After murdering the king on their wedding night, the wicked Queen Ravenna (Charlize Theron) imprisons her stepdaughter, Snow White (Raffey Cassidy), fearing a prophecy that foretells the fair princess will seal her doom. She begins a reign of tyranny with her black magic drawing the lifeforce from young maidens to prolong her youth and beauty. Years later, the now grownup Snow White (Kristen Stewart) manages to escape. When Ravenna's knights fail to recapture the resourceful Snow, she assigns the gruff and embittered Eric the huntsman (Chris Hemsworth) the task of retrieving her heart. In return, Ravenna promises to use her powers to resurrect Eric's dead wife. However, Eric and Snow White strike an unexpected bond. Together they escape into an enchanted forest of fairies and trolls, seeking allies to help take down the evil queen.
For most college students a homework assignment might mean a good grade at best, but writer Evan Dougherty managed to turn a term paper into his first professional screenplay. In doing so he inadvertently ignited the Snow White movie craze of 2012, a minor phenomenon that seemed to excite filmmakers more than filmgoers given Snow White and the Huntsman and its rival Mirror, Mirror were equally derided leaving the low-budget cash-ins Grimm's Snow White and Snow White - Curse of the Axe Man with little to leech off. In fact, the film itself was somewhat overshadowed by the tabloid frenzy surrounding Kristen Stewart's brief dalliance with director Rupert Sanders.
Yet it remains the most thematically-intriguing of the year's Snow White films and, for all its frustratingly fumbled attempts to expand the fairytale into a sub-Tolkien epic with dark psychological undertones, the scope of its ambition coupled with the occasional frisson of poetry and magic engender a surprising amount of good will. In its weaker moments, Snow White and the Hunstman is simply overblown but at its best the emphasis on the psychology of the characters, nuanced performances, triumphant art direction and masterful sound design suggest the kind of Snow White film Roman Polanski might have made. Exquisite cinematography by Greig Fraser leaves this among the most beautiful looking films of 2012 while newcomer Sanders proves up to the task of handling both the subtler aspects of the drama while delivering eye-catching spectacle.
A lack of consistency proves its biggest problem. Dougherty's script received additional input from writer-director John Lee Hancock and Oscar-nominated scribe Hossein Amini. There is the sense each writer carried a different concept of what the film was going to be and the producers mashed all three into the end result. There is a pinch of Twilight (2008), a sprinkling of Tolkien, even a little of Hayao Miyazaki given the forest realm with its enchanting array of monsters and magical animals evokes similar scenes in Princess Mononoke (1997). The plot pulls in too many directions, tantalising with promising plot threads and character concepts yet relying too heavily on fairytale logic to fill the gaps.
Aside from an admittedly dodgy Scottish accent, Chris Hemsworth gives a gregarious performance. His huntsman is a perfectly acceptible love interest but this story has to have a Prince Charming, hence the awkward inclusion of William (Sam Claflin), an ace archer of royal blood whose history with Snow results in a Twilight style love triangle that goes frustratingly unresolved. Things take a surprisingly long time before the dwarves enter the picture. As essayed by a well-chosen roster of great British character actors, including Ian McShane, Bob Hoskins, Ray Winstone, Toby Jones, Eddie Marsan, Nick Frost, Johnny Harris and Irishman Brian Gleeson, with their faces digitally grafted onto small bodies (which drew protest from the organization, the Little People of America), there are solid collective yet oddly unmemorable, possibly because they all seem to be playing Grumpy.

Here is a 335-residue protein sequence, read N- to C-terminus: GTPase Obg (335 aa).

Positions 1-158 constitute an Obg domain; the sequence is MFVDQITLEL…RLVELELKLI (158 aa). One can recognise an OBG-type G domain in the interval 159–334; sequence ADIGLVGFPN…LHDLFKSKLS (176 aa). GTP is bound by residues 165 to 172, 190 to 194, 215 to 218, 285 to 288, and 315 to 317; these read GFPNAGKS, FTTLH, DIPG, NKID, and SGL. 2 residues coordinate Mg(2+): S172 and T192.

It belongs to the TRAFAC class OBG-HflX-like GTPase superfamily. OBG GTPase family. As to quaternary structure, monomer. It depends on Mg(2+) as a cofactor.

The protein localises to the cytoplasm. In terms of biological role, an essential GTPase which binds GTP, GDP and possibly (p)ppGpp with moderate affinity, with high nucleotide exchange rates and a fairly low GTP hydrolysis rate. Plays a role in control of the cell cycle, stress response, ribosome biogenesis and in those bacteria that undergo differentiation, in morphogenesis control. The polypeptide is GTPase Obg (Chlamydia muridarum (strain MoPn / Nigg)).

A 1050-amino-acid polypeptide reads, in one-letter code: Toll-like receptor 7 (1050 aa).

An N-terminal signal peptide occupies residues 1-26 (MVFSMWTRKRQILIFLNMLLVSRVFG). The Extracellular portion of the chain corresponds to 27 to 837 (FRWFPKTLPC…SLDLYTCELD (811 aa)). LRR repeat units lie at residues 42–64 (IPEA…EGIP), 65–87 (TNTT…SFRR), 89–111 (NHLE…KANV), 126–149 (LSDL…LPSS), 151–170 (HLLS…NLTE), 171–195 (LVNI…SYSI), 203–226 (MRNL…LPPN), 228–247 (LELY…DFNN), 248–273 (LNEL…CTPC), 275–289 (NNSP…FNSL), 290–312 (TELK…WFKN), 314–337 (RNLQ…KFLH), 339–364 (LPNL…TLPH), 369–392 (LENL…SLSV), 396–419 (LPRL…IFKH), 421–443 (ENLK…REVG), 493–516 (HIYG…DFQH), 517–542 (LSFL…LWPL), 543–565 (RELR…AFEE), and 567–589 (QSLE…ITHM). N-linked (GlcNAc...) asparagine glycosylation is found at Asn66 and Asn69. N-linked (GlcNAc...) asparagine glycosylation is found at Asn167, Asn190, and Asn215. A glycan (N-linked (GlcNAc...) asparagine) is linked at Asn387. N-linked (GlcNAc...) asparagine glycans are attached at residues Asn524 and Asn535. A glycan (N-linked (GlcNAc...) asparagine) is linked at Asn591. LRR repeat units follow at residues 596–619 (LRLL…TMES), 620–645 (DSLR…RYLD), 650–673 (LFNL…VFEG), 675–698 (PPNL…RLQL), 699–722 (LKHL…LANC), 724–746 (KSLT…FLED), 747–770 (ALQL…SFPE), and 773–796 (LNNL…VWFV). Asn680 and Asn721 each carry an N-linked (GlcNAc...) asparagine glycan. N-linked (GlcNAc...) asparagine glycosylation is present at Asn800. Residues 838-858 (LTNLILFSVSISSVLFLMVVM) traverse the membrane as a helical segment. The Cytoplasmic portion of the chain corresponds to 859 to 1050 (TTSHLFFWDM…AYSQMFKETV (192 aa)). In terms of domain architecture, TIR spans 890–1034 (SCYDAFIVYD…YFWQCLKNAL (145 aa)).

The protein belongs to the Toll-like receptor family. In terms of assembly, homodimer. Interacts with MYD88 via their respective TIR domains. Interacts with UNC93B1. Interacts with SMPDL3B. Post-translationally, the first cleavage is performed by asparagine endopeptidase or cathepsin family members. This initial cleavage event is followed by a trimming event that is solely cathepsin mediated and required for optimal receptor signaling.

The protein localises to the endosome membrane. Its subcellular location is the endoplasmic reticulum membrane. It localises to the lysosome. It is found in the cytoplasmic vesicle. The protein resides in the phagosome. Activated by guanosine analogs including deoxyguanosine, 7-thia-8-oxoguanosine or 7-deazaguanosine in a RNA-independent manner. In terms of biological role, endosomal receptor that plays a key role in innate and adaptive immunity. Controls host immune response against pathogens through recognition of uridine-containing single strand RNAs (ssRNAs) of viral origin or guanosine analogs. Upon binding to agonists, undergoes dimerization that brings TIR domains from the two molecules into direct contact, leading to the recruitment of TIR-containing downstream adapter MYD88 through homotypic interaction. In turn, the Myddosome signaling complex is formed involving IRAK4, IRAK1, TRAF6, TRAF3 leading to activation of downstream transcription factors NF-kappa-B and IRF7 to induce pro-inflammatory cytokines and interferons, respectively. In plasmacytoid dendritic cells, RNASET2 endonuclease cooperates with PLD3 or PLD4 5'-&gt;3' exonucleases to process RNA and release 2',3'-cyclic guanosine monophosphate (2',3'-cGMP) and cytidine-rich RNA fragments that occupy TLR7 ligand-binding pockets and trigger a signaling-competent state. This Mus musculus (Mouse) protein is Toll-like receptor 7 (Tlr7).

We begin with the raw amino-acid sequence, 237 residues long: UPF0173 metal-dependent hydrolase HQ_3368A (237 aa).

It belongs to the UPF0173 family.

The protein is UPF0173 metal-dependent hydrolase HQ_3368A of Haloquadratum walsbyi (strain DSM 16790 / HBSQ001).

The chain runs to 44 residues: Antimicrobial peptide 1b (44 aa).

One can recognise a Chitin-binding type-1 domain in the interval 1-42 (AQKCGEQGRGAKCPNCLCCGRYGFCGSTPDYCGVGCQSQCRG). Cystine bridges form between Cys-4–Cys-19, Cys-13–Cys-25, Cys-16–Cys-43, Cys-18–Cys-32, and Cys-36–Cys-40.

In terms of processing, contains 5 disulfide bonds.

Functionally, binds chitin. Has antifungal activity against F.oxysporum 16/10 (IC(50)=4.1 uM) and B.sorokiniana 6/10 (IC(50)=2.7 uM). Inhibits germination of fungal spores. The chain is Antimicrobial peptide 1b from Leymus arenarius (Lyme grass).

While the film does not use the characters to their best advantage they have been crafted with genuine care. Each proves wounded in some way, Eric nursing his grief over his wife's murder in a manner similar to Snow's fragile emotional state after years of imprisonment and abuse. The strange empathic connection between Snow and Ravenna proves especially interesting as far from simple hatred the women seem pitted against each other more by circumstance and share mutual sorrow. Given the Disney archetype supposedly no longer cuts it as a role model for young girls, the film re-imagines Snow White as a gutsy, near feral Goth action heroine. Few are better suited to such an interpretation than Kristen Stewart. While her character might as well be Bella in medieval garb, she brings admirable conviction to the role. With Charlize Theron as the Wicked Queen the film has a hard time convincing us she isn't the fairest of them all, but the accomplished actress gives an interestingly humane reading of her role. Self-loathing accompanies Ravenna's every evil act. She emerges a woman deeply damaged by past injustice and almost sympathetic, something Snow herself recognises during their compelling and ambiguous final confrontation.
Like a lot of revisionist fairytales, the film is at times overly solemn yet after a decade mired in the sneering sarcasm of the Shrek series, it is pleasing to see a fairytale dare to be sincere in striving for romance and swashbuckling spectacle. It remains a hard film to evaluate. Flawed, but often endearing.